Cortical Mapping using Conformal Geometry

Monica Hurdal
Florida State University

The locations and patterns of functional brain activity in humans are difficult to compare across subjects because of individual differences in
cortical folding and the fact that functional foci are often buried within cortical sulci. While it is mathematically impossible to flatten curved
surfaces in 3-space without introducing metric and areal distortion, several algorithms can minimize such distortion; consequently, metric
flattening has been central in brain mapping efforts. On the other hand, while it has been known for 150 years that it is mathematically possible to flatten surfaces without any angular distortion, until the last decade there has been no algorithm for approximating these conformal flat maps. Conformal maps are particularly versatile, offering a variety of visual
presentations and manipulations backed by a uniquely rich mathematical theory. Using a circle packing algorithm we obtain discrete conformal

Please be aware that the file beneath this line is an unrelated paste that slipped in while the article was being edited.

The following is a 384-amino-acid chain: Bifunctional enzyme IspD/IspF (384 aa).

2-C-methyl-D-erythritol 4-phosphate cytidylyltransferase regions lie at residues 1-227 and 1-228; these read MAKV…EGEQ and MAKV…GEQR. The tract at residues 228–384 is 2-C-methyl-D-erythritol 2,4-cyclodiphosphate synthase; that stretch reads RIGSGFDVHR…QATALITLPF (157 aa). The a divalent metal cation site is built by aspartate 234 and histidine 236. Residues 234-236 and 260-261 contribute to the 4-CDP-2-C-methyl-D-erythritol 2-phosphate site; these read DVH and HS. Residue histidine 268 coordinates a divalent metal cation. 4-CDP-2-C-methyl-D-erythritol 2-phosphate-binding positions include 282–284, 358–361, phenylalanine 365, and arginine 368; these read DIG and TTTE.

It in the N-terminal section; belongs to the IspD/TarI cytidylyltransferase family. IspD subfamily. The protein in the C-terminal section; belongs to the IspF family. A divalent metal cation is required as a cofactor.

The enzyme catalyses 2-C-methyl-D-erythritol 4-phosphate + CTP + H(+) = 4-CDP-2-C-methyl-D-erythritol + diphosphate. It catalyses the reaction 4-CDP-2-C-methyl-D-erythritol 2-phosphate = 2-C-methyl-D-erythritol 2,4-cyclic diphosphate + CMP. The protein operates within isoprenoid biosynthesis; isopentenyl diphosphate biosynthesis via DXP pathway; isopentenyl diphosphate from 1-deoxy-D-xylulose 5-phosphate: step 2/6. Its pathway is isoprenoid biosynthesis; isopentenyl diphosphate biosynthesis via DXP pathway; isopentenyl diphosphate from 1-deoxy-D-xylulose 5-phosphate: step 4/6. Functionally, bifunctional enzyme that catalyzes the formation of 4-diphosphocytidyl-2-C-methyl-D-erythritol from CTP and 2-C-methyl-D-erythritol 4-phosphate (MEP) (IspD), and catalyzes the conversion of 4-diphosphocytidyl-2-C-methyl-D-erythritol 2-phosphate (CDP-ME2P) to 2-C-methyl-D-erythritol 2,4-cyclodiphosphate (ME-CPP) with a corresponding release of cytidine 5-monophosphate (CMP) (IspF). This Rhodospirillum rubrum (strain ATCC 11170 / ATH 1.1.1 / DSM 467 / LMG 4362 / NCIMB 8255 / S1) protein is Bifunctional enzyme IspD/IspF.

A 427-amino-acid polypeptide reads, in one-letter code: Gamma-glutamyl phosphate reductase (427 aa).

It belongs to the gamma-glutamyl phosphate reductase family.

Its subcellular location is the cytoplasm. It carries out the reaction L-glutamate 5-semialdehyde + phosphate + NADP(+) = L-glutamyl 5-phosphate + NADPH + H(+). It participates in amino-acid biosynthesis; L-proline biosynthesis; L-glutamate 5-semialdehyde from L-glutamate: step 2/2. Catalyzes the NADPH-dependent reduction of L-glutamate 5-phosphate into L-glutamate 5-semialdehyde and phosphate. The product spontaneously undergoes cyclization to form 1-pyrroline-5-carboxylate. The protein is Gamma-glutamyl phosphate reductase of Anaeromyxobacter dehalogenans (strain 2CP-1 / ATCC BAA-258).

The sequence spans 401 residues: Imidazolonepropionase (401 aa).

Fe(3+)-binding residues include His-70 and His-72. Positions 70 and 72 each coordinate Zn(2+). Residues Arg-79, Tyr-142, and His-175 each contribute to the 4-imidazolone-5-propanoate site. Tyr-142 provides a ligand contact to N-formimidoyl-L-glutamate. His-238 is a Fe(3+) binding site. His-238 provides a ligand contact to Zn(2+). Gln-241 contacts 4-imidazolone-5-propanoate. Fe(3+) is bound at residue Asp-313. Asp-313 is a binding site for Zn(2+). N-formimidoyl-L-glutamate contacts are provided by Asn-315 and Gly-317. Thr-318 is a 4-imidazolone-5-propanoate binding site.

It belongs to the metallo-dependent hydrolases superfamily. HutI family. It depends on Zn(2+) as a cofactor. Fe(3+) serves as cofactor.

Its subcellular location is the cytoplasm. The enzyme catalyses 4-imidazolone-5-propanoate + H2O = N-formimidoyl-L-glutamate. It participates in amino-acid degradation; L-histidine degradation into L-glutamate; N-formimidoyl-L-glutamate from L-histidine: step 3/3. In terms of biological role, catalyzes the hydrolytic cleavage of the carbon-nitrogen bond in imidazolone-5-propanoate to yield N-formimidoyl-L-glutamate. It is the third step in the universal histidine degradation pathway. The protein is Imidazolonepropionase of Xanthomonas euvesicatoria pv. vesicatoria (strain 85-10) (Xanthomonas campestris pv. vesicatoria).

mappings which exploit this versatility. In this lecture, we present an introduction to the mathematics of conformal mappings and describe an approach based on circle packings, the first practical realization of the 150-year-old Riemann Mapping Theorem. We discuss the notion of a conformal structure on a surface, describe key
features of the three geometries of constant curvature where our maps reside: the sphere, plane and hyperbolic disc, and their classical
conformal automorphisms. We will also discuss conformal invariants, surface topology, cortical surface reconstruction and applications of
conformal maps in neuroscientific studies.

Audio (MP3 File, Podcast Ready)

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